Need for Approval Transformed with psychotherapy into Trust for Self

Each time Keith asked the therapist what to do or whether he should consider doing something, his therapist pointed out that he had a good mind and was able to make his own decisions but was wedded to a need for approval. But it was different from the kind of reassurance that a friend may give him, brushing off the seriousness of his internal torture. He was taken seriously and shown his good mind. Keith came to understand that he was approved of in therapy for respecting his ideas and wishes and acting on them when they furthered his growth, development and comfort with himself.

Keith’s dependence on the need for approval shifted to a faith in himself- but only after he had consistent, reliable and stable faith in him demonstrated by his therapist. He was encouraged to reclaim his academic brilliance, his artistic skills and supported when he was ready to dip a toe in the water of venturing out of his comfort zone.

Over time Keith discovered that when he did his own thing he was approved of, he was seen as taking care of himself and that made him more attractive to others. He joined organizations where he could learn more about horticulture and found that his ideas were not only welcomed but eagerly taken up.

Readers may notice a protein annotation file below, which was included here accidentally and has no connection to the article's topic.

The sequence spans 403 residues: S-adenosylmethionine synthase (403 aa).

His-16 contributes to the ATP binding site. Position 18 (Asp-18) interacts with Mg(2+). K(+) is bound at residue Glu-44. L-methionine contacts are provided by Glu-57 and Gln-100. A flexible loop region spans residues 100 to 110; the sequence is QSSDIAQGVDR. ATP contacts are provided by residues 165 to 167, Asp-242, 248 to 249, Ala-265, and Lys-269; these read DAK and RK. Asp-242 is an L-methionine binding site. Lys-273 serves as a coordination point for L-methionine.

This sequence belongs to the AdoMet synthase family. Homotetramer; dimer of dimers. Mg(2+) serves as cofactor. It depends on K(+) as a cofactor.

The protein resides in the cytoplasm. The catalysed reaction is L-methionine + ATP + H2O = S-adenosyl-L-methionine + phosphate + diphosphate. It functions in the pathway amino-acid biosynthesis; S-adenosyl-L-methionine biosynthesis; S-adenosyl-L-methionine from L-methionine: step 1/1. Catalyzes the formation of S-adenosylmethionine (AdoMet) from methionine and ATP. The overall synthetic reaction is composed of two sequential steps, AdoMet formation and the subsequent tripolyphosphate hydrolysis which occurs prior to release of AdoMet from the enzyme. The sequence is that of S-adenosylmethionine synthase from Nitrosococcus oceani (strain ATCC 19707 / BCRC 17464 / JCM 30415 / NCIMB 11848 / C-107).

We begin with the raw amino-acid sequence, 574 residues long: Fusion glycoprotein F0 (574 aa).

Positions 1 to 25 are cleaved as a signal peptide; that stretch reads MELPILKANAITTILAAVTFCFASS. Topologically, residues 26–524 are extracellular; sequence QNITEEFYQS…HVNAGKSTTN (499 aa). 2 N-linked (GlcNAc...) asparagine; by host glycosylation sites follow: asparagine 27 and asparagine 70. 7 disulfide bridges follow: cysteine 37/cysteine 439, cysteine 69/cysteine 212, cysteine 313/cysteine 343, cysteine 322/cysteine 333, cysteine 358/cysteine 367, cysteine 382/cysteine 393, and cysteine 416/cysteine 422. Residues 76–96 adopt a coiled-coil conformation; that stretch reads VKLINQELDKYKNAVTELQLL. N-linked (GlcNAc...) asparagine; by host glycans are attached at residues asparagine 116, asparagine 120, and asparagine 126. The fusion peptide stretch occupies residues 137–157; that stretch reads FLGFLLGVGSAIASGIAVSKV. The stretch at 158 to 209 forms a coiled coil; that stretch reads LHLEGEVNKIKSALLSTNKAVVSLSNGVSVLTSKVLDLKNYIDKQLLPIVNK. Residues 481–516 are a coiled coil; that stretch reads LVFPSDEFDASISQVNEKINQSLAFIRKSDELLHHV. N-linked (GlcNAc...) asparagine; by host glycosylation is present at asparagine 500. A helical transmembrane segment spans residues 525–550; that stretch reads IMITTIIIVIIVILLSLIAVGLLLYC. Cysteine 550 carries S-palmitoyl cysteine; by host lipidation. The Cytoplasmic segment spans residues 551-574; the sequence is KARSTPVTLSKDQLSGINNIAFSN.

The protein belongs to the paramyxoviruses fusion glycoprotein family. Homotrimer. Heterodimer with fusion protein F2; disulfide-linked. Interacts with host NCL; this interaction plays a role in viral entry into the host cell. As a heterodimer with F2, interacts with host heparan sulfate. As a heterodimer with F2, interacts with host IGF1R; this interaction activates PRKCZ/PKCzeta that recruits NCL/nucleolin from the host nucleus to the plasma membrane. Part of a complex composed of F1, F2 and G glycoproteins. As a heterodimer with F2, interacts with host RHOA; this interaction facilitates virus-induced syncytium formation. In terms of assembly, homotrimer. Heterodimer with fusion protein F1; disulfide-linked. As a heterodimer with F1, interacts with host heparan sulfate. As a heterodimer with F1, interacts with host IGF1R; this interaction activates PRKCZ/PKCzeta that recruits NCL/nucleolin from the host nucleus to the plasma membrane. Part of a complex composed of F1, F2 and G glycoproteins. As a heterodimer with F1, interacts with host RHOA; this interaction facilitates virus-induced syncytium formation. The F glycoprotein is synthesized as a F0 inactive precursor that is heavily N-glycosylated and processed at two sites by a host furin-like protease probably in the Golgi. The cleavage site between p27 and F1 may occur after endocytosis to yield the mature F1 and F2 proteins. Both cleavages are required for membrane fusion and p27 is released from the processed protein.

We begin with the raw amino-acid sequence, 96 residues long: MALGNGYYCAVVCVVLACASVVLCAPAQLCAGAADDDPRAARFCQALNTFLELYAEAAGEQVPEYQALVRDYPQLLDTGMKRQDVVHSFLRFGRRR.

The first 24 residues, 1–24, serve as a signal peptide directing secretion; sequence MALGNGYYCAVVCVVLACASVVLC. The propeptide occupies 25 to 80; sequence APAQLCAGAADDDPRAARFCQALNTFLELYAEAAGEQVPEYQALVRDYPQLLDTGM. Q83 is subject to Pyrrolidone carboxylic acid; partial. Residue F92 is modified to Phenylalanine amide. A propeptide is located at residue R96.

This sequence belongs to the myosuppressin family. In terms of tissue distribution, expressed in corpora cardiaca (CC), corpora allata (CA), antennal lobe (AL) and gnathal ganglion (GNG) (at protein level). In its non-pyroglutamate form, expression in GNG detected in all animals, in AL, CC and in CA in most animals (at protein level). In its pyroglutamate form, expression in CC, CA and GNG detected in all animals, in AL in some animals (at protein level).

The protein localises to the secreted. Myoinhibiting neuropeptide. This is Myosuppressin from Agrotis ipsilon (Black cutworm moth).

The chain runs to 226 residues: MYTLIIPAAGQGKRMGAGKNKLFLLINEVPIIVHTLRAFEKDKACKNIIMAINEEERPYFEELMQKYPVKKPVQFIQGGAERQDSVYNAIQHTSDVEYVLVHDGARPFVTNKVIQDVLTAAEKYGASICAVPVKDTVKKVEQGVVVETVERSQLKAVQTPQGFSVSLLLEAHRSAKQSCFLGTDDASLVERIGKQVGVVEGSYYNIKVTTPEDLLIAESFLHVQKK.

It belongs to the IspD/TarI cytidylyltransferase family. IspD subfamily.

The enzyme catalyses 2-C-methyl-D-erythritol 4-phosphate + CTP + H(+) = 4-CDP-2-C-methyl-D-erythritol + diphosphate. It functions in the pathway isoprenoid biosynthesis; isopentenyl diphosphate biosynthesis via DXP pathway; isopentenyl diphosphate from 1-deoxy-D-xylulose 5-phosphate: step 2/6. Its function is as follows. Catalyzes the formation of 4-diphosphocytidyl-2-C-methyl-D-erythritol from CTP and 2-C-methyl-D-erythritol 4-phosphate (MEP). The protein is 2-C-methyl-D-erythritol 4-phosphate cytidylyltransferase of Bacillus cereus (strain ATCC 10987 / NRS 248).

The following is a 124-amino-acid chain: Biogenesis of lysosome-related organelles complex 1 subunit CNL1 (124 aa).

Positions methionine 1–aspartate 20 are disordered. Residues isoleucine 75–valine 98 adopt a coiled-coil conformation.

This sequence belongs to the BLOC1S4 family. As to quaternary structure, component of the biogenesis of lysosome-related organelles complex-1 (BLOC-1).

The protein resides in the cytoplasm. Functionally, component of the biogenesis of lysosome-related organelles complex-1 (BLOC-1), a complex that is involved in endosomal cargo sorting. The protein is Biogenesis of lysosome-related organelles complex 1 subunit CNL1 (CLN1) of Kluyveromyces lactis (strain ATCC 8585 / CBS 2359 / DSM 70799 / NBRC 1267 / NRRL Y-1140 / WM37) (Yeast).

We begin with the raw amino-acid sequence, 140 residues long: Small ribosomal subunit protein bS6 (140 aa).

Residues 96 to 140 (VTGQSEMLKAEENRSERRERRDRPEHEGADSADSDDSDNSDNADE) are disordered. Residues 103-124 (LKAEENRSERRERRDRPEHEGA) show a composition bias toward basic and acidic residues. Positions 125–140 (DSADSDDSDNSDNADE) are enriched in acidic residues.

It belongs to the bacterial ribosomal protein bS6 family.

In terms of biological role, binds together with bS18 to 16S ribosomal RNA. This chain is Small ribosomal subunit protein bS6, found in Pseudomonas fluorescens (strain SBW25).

The need for approval abated as Keith’s shame diminished and he embraced his natural born talents as something desirable, useful and life affirming.

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Need for approval turns into self-reliance and trust in self and no more panic attacks.

Keith got approval from his therapist that was of the right sort; what he should have had growing up so that he developed his social skills and personal gifts – not because he was supplicating himself in order to get approval and become dependent on the therapist.

He needed to approve of himself and use that to develop his self-esteem; sense of self-worth and trust in himself to use his god given creativity and intelligence to feed himself and stay fed. He finally gave up depending on his family and boss to dictate to him in order to feel wanted and acceptable. But it took bravery to go into therapy and expose his shame, acid re-flux and panic attacks.


Copyright, Jeanette Raymond, Ph.D. 2019